Seek Tips, Possible Links in Disappearance of 25 Prostitutes

June 1, 1999

By Robert Anthony Phillips


Forensic investigators carry a body out of Kendall Francois' home in Poughkeepsie, N.Y., in September.

VANCOUVER, British Columbia ( -- Although they officially decline to describe the disappearance of dozens of local prostitutes as a possible serial killing pattern, Vancouver authorities are consulting police involved in two different serial killer investigations in the northern United States, has learned.

Detectives probing the disappearance of 25 Vancouver prostitutes over the last 13 years have been in contact with investigators in the Green River killings case in Seattle as well as the Kendall Francois case in Poughkeepsie. Francois is accused of killing eight prostitutes who disappeared between 1996 and 1998.

Two police sources, who asked not to be identified, told that although no evidence yet exists that a serial killer has been stalking the Vancouver prostitutes, investigators are looking for tips on techniques used by other police departments to identify and track down such killers.


Kendall Francois


Links to Green River case?

The sources said Vancouver investigators have talked with King County, Wash., Detective Tom Jenson, the lone investigator still probing the notorious Green River killer case in the Seattle area. The deaths of at least 49 women -- many of them prostitutes -- are attributed to the still-unidentified killer who was active in the 1980s in the Pacific Northwest.

The case got its name from the fact that some of the victims were found in the Green River. The remainder were discovered in wooded areas around Seattle and Portland, Ore.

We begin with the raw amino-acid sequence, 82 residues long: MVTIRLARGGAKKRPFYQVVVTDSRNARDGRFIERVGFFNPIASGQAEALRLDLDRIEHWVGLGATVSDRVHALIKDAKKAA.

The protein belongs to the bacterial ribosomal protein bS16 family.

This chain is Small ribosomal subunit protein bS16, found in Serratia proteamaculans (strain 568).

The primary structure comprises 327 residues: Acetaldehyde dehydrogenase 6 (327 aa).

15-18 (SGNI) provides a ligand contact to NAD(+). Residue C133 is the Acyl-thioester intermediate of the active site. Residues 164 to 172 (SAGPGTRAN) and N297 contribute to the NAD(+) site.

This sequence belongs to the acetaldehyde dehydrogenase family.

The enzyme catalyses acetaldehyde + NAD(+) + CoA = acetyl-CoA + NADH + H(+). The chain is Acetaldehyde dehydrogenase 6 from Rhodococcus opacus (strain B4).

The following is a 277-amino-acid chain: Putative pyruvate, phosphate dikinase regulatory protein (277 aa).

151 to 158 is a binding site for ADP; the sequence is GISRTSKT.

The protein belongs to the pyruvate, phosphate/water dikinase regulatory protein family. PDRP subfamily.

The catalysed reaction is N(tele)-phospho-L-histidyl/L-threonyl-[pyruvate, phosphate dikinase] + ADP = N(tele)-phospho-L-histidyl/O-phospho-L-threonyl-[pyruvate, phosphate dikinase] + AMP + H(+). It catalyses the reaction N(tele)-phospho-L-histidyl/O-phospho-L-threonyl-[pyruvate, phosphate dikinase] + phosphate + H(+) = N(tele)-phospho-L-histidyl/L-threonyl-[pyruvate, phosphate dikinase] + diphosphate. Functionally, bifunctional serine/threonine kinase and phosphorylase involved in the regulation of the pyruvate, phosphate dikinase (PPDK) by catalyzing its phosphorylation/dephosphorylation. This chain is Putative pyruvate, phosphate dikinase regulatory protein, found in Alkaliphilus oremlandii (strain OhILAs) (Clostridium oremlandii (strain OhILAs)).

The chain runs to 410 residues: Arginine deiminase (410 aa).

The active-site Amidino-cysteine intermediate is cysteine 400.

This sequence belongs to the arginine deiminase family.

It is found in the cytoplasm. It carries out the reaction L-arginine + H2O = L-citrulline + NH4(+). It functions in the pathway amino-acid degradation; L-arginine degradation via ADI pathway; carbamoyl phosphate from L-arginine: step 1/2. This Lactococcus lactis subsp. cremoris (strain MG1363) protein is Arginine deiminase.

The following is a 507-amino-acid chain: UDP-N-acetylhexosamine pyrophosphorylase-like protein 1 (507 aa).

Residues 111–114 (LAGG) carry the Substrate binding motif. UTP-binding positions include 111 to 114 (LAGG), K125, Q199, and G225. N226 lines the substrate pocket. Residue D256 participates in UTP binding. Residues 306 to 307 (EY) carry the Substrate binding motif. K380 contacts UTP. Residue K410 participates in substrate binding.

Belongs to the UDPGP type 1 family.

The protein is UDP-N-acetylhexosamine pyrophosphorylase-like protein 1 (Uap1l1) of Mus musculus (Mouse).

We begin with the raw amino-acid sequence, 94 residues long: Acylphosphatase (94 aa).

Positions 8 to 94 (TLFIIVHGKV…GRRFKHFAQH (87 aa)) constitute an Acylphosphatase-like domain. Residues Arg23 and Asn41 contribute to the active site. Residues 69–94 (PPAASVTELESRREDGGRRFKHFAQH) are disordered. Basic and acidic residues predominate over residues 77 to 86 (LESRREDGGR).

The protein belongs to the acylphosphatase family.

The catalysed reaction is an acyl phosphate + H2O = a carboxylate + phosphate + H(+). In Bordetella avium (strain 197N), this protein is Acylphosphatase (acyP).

Jenson was called by Vancouver detectives in order to establish contact and possibly provide information from a vast Green River investigative database of evidence, tips and suspect information, a source said. With Vancouver just 117 miles north of Seattle, there is some thought that if a serial killer is responsible for the disappearances of the Vancouver prostitutes, he may be operating on both sides of the border, the source said.

Jenson confirmed that he had received a call from Vancouver police about the missing prostitutes. He said Canadian police asked him about "people who may have been connected to both areas." He said that during his investigation of the Green River Killer, he had not come across any serious suspect who could be linked to Vancouver.

"We have not exchanged any information," Jenson said.

Seek lessons from Poughkeepsie probe

Vancouver police have also talked with Detective Lt. William Siegrist, a Poughkeepsie lawman who investigated the case in which 27-year-old Francois is accused of murdering eight prostitutes and then hiding the bodies in his family's home. The case has similarities to what has been occurring in Vancouver.

In both the Vancouver and Poughkeepsie cases, prostitutes with close ties to the community and in contact with their families on a regular basis vanished from the streets over a period of years.

The purpose of the call to Poughkeepsie was to seek investigative advice on how the case was solved and what techniques police used that led investigators to the suspected killer, the sources told

Siegrist told that he was aware of the Vancouver case but would not discuss specifics of the call he received from Vancouver police.


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Still no evidence of single killer

Since the beginning of the investigation into the disappearances of the prostitutes from Vancouver's Downtown Eastside red-light district, police have emphasized that investigators still don't have any evidence pointing to a lone killer. They stress that they don't even know if the missing women have been slain. There are no bodies, clues or suspects.